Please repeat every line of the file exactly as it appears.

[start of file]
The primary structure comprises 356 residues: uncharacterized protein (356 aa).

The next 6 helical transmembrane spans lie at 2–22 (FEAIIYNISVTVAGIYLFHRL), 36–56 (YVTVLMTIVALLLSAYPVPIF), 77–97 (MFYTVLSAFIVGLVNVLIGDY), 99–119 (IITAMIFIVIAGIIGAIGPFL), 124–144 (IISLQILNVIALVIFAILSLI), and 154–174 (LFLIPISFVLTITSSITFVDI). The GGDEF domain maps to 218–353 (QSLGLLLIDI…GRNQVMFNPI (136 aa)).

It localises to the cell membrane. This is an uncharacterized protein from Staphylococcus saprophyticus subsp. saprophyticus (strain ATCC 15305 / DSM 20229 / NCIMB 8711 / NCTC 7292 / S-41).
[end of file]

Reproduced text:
The primary structure comprises 356 residues: uncharacterized protein (356 aa).

The next 6 helical transmembrane spans lie at 2–22 (FEAIIYNISVTVAGIYLFHRL), 36–56 (YVTVLMTIVALLLSAYPVPIF), 77–97 (MFYTVLSAFIVGLVNVLIGDY), 99–119 (IITAMIFIVIAGIIGAIGPFL), 124–144 (IISLQILNVIALVIFAILSLI), and 154–174 (LFLIPISFVLTITSSITFVDI). The GGDEF domain maps to 218–353 (QSLGLLLIDI…GRNQVMFNPI (136 aa)).

It localises to the cell membrane. This is an uncharacterized protein from Staphylococcus saprophyticus subsp. saprophyticus (strain ATCC 15305 / DSM 20229 / NCIMB 8711 / NCTC 7292 / S-41).